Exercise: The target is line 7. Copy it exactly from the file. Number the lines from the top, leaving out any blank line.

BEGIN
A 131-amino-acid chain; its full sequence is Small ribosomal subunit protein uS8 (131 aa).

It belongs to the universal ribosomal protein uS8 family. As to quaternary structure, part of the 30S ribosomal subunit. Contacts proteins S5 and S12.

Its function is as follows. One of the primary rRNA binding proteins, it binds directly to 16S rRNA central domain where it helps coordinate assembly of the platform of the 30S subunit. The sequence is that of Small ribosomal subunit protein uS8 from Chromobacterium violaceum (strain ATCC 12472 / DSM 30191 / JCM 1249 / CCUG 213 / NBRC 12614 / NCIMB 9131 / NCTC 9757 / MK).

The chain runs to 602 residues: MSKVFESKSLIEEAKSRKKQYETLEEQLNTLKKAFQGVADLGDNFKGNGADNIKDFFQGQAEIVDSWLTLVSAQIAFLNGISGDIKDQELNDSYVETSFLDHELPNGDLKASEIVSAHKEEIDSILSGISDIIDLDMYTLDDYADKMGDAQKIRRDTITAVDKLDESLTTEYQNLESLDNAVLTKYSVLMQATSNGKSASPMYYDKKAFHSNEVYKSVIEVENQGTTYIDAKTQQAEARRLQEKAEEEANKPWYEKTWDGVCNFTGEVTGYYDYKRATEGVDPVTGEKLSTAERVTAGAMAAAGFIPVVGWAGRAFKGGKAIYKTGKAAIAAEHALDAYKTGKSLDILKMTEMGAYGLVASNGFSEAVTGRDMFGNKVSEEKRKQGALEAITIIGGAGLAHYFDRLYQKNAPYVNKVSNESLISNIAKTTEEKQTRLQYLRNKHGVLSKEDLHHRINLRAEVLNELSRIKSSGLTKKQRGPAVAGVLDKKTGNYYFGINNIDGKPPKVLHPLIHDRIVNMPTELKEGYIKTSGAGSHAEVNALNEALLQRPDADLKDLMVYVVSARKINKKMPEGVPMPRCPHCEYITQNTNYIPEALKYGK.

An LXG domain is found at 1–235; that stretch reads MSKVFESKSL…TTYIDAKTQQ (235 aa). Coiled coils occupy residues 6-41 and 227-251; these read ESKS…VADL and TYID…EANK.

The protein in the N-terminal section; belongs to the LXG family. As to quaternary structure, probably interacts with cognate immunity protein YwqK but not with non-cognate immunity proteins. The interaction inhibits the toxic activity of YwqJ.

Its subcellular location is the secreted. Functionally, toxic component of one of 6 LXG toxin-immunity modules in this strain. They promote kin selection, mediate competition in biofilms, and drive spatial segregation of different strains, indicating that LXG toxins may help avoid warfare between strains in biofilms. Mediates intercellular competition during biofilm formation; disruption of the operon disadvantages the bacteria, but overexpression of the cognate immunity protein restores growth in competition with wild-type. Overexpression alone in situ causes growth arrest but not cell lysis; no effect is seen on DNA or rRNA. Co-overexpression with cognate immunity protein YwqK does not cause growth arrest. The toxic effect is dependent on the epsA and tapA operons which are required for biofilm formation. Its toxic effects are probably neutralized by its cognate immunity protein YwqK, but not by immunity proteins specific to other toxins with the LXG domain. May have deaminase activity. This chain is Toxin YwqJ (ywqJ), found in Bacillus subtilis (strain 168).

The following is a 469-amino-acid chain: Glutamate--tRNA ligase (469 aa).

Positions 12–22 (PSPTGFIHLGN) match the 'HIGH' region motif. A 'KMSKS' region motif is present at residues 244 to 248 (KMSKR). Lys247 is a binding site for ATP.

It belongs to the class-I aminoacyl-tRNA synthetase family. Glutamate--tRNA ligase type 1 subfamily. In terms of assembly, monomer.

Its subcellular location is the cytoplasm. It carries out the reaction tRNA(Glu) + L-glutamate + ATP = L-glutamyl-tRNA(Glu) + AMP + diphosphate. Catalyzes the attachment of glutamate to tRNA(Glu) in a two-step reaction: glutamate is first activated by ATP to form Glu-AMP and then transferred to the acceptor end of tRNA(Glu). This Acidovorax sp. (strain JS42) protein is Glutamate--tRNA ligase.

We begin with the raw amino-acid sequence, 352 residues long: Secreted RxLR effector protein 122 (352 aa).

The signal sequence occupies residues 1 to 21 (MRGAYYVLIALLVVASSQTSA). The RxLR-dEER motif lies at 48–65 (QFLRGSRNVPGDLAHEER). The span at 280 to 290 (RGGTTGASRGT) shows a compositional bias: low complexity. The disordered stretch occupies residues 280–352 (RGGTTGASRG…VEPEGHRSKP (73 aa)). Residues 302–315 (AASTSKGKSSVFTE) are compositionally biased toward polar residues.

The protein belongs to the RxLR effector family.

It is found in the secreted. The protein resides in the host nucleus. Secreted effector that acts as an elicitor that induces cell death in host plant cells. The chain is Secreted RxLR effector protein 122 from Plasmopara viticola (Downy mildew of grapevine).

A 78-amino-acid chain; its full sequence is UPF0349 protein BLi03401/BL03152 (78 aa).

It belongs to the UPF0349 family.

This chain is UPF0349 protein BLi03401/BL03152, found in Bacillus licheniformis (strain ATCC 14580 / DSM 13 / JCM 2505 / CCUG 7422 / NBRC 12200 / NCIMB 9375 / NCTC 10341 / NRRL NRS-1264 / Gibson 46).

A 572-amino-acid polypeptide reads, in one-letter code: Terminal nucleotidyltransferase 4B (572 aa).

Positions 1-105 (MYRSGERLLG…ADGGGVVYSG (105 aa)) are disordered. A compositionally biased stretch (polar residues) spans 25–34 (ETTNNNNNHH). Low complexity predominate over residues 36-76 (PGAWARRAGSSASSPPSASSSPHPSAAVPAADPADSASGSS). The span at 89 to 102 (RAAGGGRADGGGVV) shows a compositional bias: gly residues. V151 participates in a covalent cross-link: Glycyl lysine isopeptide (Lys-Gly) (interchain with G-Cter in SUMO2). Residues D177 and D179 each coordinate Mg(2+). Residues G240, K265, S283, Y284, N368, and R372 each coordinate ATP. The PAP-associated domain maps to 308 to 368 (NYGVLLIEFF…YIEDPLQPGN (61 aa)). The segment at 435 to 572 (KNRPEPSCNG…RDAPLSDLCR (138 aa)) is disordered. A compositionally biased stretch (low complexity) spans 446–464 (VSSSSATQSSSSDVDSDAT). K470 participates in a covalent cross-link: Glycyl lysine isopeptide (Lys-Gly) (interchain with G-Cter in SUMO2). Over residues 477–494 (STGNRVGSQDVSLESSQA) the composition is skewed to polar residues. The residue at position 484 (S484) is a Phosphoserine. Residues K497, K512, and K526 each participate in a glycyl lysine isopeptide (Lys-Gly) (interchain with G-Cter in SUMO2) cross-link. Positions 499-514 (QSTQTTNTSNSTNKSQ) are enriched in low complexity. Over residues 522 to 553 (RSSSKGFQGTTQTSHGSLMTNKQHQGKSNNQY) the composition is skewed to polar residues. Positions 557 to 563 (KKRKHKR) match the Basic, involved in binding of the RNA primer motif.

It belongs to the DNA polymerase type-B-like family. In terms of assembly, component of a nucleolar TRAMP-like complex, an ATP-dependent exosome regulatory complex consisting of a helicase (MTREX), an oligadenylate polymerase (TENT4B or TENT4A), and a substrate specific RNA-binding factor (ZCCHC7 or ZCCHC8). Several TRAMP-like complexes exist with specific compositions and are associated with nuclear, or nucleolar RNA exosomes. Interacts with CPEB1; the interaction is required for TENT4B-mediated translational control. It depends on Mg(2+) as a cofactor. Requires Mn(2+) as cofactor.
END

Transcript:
Its subcellular location is the secreted. Functionally, toxic component of one of 6 LXG toxin-immunity modules in this strain. They promote kin selection, mediate competition in biofilms, and drive spatial segregation of different strains, indicating that LXG toxins may help avoid warfare between strains in biofilms. Mediates intercellular competition during biofilm formation; disruption of the operon disadvantages the bacteria, but overexpression of the cognate immunity protein restores growth in competition with wild-type. Overexpression alone in situ causes growth arrest but not cell lysis; no effect is seen on DNA or rRNA. Co-overexpression with cognate immunity protein YwqK does not cause growth arrest. The toxic effect is dependent on the epsA and tapA operons which are required for biofilm formation. Its toxic effects are probably neutralized by its cognate immunity protein YwqK, but not by immunity proteins specific to other toxins with the LXG domain. May have deaminase activity. This chain is Toxin YwqJ (ywqJ), found in Bacillus subtilis (strain 168).